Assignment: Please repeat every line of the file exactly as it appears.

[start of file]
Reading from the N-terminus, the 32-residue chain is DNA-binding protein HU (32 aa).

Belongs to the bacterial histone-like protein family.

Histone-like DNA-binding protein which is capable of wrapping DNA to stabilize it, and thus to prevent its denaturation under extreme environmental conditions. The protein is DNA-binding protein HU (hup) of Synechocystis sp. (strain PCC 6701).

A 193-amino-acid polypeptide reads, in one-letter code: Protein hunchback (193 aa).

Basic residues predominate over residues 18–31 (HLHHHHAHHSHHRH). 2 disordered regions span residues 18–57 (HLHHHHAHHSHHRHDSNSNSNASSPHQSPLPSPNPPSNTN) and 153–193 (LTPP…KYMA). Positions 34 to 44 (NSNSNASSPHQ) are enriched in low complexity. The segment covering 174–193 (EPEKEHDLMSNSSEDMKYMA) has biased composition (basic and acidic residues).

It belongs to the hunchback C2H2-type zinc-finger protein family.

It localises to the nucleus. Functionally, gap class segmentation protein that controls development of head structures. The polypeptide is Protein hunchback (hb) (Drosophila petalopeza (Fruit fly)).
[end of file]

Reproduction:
Reading from the N-terminus, the 32-residue chain is DNA-binding protein HU (32 aa).

Belongs to the bacterial histone-like protein family.

Histone-like DNA-binding protein which is capable of wrapping DNA to stabilize it, and thus to prevent its denaturation under extreme environmental conditions. The protein is DNA-binding protein HU (hup) of Synechocystis sp. (strain PCC 6701).

A 193-amino-acid polypeptide reads, in one-letter code: Protein hunchback (193 aa).

Basic residues predominate over residues 18–31 (HLHHHHAHHSHHRH). 2 disordered regions span residues 18–57 (HLHHHHAHHSHHRHDSNSNSNASSPHQSPLPSPNPPSNTN) and 153–193 (LTPP…KYMA). Positions 34 to 44 (NSNSNASSPHQ) are enriched in low complexity. The segment covering 174–193 (EPEKEHDLMSNSSEDMKYMA) has biased composition (basic and acidic residues).

It belongs to the hunchback C2H2-type zinc-finger protein family.

It localises to the nucleus. Functionally, gap class segmentation protein that controls development of head structures. The polypeptide is Protein hunchback (hb) (Drosophila petalopeza (Fruit fly)).